Voters sent Congressman Denham back to Washington. In the 12th state Assembly race, voters in eastern Stanislaus County (including Hughson and half of Modesto) elected Heath Flora over Ken Vogel to replace Kristin Olsen. State Assemblyman Adam Gray defeated Republican challenger Greg Opinski in the low-key 21st Assembly District race.Yosemite Community College District Area 7 trustee Tom Hallinan of Ceres lost his seat to farmer Jon Rodriguez by 736 votes. And voters in Hughson Unified School District passed bond measures Measure Q, and Measure R.

A Nov. 22 fire that swept through a rural Ceres mobile home in the 5300 block of Avenue D resulted in the deaths of two adults and Westport School students Destinee Ayala, 9, and Izayah Ayala, 5.

Dec. 1 brought changes to the city of Ceres' transportation system. Ceres Area Transit (CAT) bus routes A and B will be combined into one shorter route while routes C and D will be eliminated. Service will operate from 6 a.m. to 6 p.m. weekdays with no weekend service.

Two uniformed Los Angeles police officers ran through Ceres Dec. 4 on their Los Angeles to Sacramento trek to demonstrate support for his fellow officers and raise funds for the survivors of fallen officers. Escorted by the Stanislaus County Sheriff's Department and Ceres and Modesto police, Officers Joe Cirrito and Kristina Tudor came over the Service Road overpass and continued onto northbound Morgan Road and up South Seventh Street and eventually onto the South Ninth Street bridge into Modesto. The officers began their "Project Endure" run on Sunday, Nov. 27 from the Los Angeles Police Academy and have chosen a running path of rural roads and roads fronting Highway 99.

Obituaries of notable locals included:

• Donna Mae McRae, 80, a devoted teacher at Ceres High School and Modesto Junior College for more than four decades, and wife of former Ceres High School coach Art McRae, died Nov. 4.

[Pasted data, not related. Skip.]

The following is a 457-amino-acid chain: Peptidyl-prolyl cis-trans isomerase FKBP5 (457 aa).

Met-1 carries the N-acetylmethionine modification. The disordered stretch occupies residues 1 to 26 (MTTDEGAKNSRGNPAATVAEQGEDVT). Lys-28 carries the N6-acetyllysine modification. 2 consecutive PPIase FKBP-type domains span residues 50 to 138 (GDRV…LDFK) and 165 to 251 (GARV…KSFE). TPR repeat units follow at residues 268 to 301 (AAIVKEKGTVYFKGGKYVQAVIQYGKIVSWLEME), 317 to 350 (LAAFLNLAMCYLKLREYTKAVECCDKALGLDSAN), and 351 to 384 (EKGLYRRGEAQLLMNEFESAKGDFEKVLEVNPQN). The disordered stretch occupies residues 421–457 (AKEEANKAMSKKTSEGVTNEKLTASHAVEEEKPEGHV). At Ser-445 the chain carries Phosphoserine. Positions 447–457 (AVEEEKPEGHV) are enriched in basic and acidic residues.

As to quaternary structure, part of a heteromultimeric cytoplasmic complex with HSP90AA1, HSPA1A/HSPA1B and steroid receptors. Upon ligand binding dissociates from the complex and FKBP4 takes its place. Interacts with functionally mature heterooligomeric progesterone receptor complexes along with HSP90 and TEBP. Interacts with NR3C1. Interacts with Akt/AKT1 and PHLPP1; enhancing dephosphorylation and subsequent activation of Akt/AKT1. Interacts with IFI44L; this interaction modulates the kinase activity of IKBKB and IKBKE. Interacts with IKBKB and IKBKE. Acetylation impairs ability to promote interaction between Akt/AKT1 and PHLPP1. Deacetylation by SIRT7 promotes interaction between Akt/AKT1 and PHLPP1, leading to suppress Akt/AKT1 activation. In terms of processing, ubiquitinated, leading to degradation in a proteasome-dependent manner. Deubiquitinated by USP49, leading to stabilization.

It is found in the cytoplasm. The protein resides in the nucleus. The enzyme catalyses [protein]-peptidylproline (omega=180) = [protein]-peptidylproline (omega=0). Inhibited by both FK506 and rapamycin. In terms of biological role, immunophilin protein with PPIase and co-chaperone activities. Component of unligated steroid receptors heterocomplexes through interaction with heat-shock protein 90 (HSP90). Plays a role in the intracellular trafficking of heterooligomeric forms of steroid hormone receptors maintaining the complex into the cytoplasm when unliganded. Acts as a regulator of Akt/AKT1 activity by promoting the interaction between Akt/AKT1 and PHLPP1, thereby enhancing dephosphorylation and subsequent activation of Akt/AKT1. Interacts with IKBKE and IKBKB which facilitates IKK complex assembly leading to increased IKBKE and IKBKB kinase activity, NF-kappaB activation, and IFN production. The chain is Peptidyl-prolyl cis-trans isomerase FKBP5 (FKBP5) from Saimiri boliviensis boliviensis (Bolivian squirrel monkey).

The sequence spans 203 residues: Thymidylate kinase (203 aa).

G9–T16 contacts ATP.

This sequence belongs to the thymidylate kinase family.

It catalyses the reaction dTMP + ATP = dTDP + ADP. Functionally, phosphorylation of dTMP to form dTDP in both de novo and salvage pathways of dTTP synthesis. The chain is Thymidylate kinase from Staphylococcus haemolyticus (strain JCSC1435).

• Caswell Elementary School third-grade teacher Mary Gonzales, 64, died from ovarian cancer on Sept. 25.

• Martin "Junior" Castillo Jr., 11, of Keyes, who died in a June 25 drowning at Modesto Reservoir east of Waterford. Martin had just graduated sixth grade from Franklin Elementary School in Modesto.

• Reba Jeannette Vanderpool Giddens, 88, a 1947 Ceres High School graduate who worked for a while at Ceres Drug Store, died Aug. 20.

• Hugh Bagley, a colorful Keyes resident for many years who repeatedly ran unsuccessful candidacies for governor of California, died on June 18 in Hughson. In 1978 he settled in Keyes where he headquartered his low-key 1982 campaign run for governor. As a flea market operator, Bagley also ran as a write-in candidate for president in 1984. He also ran for president in 1988 and 2008.

• Longtime Billy Graham Crusade associate Clifford B. Barrows, 93, of Marvin, N.C., died Nov. 15. Best known as the music and program director of the Billy Graham Evangelistic Association (BGEA), the 1940 Ceres High School graduate hosted the weekly Hour of Decision radio program, heard around the world, for more than 60 years. Up until his passing, he hosted the Hour of Decision Online Internet radio program, which posts weekly on He also served on the Billy Graham Evangelistic Association Board of Directors since 1950.

• George Rolland House II, a California Highway Patrolman, an almond farmer, a member of the Hughson School Board and later a California State Assemblyman, died July 14. He was elected to the state Assembly in 1994 and remained seated until 2000.

• Jack Marshall, one of the few remaining World War II veterans in Ceres, passed away at age 91 in March. Marshall fought in the 82-day-long Battle of Okinawa, one of the bloodiest in the Pacific, serving as a recon man.